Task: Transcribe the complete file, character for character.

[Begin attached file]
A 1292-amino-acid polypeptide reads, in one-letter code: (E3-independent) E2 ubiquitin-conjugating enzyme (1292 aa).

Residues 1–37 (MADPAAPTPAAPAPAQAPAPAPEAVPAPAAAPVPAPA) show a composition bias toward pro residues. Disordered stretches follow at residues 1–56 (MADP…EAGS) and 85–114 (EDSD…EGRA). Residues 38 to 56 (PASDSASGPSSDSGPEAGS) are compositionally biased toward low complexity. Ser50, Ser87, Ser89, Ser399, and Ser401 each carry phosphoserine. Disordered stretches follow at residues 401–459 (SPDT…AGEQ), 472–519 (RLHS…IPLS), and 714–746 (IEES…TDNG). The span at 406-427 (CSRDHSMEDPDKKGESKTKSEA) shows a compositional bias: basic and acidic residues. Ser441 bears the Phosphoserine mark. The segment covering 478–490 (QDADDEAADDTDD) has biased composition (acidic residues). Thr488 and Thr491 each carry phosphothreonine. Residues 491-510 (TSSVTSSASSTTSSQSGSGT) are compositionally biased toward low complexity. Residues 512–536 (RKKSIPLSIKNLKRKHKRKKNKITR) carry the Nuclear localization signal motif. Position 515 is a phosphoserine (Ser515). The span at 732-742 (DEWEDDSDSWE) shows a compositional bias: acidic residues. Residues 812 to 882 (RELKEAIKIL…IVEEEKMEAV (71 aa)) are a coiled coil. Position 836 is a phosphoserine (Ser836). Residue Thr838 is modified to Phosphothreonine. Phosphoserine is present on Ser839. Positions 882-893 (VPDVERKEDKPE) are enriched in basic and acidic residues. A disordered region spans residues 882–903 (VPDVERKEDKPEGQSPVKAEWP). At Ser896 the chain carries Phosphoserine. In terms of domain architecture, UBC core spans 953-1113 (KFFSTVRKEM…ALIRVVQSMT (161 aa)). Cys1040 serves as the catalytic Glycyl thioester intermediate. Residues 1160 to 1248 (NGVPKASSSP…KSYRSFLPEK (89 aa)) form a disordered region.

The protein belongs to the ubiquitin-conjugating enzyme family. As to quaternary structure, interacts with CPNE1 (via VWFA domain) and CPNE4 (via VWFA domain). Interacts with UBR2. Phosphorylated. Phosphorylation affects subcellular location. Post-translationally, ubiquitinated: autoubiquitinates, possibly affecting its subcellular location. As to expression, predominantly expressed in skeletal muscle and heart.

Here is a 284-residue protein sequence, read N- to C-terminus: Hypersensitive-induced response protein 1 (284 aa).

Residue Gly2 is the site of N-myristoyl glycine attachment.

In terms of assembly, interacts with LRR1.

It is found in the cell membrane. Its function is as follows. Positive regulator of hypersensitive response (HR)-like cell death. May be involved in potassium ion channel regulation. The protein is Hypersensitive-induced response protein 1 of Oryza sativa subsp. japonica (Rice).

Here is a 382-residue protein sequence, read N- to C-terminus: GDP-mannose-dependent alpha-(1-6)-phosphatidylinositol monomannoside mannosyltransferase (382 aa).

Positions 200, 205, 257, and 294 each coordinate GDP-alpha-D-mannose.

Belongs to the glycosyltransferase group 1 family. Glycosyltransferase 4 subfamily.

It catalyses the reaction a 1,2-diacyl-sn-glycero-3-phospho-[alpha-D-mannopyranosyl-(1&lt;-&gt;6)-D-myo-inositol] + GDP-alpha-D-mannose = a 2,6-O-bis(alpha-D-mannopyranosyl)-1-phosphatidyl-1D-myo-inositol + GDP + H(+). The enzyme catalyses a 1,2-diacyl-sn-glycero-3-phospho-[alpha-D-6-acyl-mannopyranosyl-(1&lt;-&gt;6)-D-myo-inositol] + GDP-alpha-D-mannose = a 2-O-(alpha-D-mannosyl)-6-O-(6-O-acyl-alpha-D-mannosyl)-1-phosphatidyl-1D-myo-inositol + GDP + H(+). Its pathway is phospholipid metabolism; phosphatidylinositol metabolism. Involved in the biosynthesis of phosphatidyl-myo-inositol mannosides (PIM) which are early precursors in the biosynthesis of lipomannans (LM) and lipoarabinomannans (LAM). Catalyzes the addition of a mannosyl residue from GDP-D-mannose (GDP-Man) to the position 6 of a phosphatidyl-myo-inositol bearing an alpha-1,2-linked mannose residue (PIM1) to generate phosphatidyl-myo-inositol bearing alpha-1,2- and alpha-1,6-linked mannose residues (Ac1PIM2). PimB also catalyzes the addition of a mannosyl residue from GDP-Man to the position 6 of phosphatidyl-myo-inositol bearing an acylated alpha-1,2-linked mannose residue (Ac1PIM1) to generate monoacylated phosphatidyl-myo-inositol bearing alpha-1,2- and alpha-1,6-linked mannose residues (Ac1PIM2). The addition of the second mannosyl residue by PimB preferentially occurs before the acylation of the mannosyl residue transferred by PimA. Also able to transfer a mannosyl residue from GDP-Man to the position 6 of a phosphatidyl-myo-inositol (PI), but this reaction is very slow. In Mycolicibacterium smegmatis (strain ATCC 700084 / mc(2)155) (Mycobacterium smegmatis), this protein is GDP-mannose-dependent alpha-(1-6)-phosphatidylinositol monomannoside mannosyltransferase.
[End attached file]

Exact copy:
A 1292-amino-acid polypeptide reads, in one-letter code: (E3-independent) E2 ubiquitin-conjugating enzyme (1292 aa).

Residues 1–37 (MADPAAPTPAAPAPAQAPAPAPEAVPAPAAAPVPAPA) show a composition bias toward pro residues. Disordered stretches follow at residues 1–56 (MADP…EAGS) and 85–114 (EDSD…EGRA). Residues 38 to 56 (PASDSASGPSSDSGPEAGS) are compositionally biased toward low complexity. Ser50, Ser87, Ser89, Ser399, and Ser401 each carry phosphoserine. Disordered stretches follow at residues 401–459 (SPDT…AGEQ), 472–519 (RLHS…IPLS), and 714–746 (IEES…TDNG). The span at 406-427 (CSRDHSMEDPDKKGESKTKSEA) shows a compositional bias: basic and acidic residues. Ser441 bears the Phosphoserine mark. The segment covering 478–490 (QDADDEAADDTDD) has biased composition (acidic residues). Thr488 and Thr491 each carry phosphothreonine. Residues 491-510 (TSSVTSSASSTTSSQSGSGT) are compositionally biased toward low complexity. Residues 512–536 (RKKSIPLSIKNLKRKHKRKKNKITR) carry the Nuclear localization signal motif. Position 515 is a phosphoserine (Ser515). The span at 732-742 (DEWEDDSDSWE) shows a compositional bias: acidic residues. Residues 812 to 882 (RELKEAIKIL…IVEEEKMEAV (71 aa)) are a coiled coil. Position 836 is a phosphoserine (Ser836). Residue Thr838 is modified to Phosphothreonine. Phosphoserine is present on Ser839. Positions 882-893 (VPDVERKEDKPE) are enriched in basic and acidic residues. A disordered region spans residues 882–903 (VPDVERKEDKPEGQSPVKAEWP). At Ser896 the chain carries Phosphoserine. In terms of domain architecture, UBC core spans 953-1113 (KFFSTVRKEM…ALIRVVQSMT (161 aa)). Cys1040 serves as the catalytic Glycyl thioester intermediate. Residues 1160 to 1248 (NGVPKASSSP…KSYRSFLPEK (89 aa)) form a disordered region.

The protein belongs to the ubiquitin-conjugating enzyme family. As to quaternary structure, interacts with CPNE1 (via VWFA domain) and CPNE4 (via VWFA domain). Interacts with UBR2. Phosphorylated. Phosphorylation affects subcellular location. Post-translationally, ubiquitinated: autoubiquitinates, possibly affecting its subcellular location. As to expression, predominantly expressed in skeletal muscle and heart.

Here is a 284-residue protein sequence, read N- to C-terminus: Hypersensitive-induced response protein 1 (284 aa).

Residue Gly2 is the site of N-myristoyl glycine attachment.

In terms of assembly, interacts with LRR1.

It is found in the cell membrane. Its function is as follows. Positive regulator of hypersensitive response (HR)-like cell death. May be involved in potassium ion channel regulation. The protein is Hypersensitive-induced response protein 1 of Oryza sativa subsp. japonica (Rice).

Here is a 382-residue protein sequence, read N- to C-terminus: GDP-mannose-dependent alpha-(1-6)-phosphatidylinositol monomannoside mannosyltransferase (382 aa).

Positions 200, 205, 257, and 294 each coordinate GDP-alpha-D-mannose.

Belongs to the glycosyltransferase group 1 family. Glycosyltransferase 4 subfamily.

It catalyses the reaction a 1,2-diacyl-sn-glycero-3-phospho-[alpha-D-mannopyranosyl-(1&lt;-&gt;6)-D-myo-inositol] + GDP-alpha-D-mannose = a 2,6-O-bis(alpha-D-mannopyranosyl)-1-phosphatidyl-1D-myo-inositol + GDP + H(+). The enzyme catalyses a 1,2-diacyl-sn-glycero-3-phospho-[alpha-D-6-acyl-mannopyranosyl-(1&lt;-&gt;6)-D-myo-inositol] + GDP-alpha-D-mannose = a 2-O-(alpha-D-mannosyl)-6-O-(6-O-acyl-alpha-D-mannosyl)-1-phosphatidyl-1D-myo-inositol + GDP + H(+). Its pathway is phospholipid metabolism; phosphatidylinositol metabolism. Involved in the biosynthesis of phosphatidyl-myo-inositol mannosides (PIM) which are early precursors in the biosynthesis of lipomannans (LM) and lipoarabinomannans (LAM). Catalyzes the addition of a mannosyl residue from GDP-D-mannose (GDP-Man) to the position 6 of a phosphatidyl-myo-inositol bearing an alpha-1,2-linked mannose residue (PIM1) to generate phosphatidyl-myo-inositol bearing alpha-1,2- and alpha-1,6-linked mannose residues (Ac1PIM2). PimB also catalyzes the addition of a mannosyl residue from GDP-Man to the position 6 of phosphatidyl-myo-inositol bearing an acylated alpha-1,2-linked mannose residue (Ac1PIM1) to generate monoacylated phosphatidyl-myo-inositol bearing alpha-1,2- and alpha-1,6-linked mannose residues (Ac1PIM2). The addition of the second mannosyl residue by PimB preferentially occurs before the acylation of the mannosyl residue transferred by PimA. Also able to transfer a mannosyl residue from GDP-Man to the position 6 of a phosphatidyl-myo-inositol (PI), but this reaction is very slow. In Mycolicibacterium smegmatis (strain ATCC 700084 / mc(2)155) (Mycobacterium smegmatis), this protein is GDP-mannose-dependent alpha-(1-6)-phosphatidylinositol monomannoside mannosyltransferase.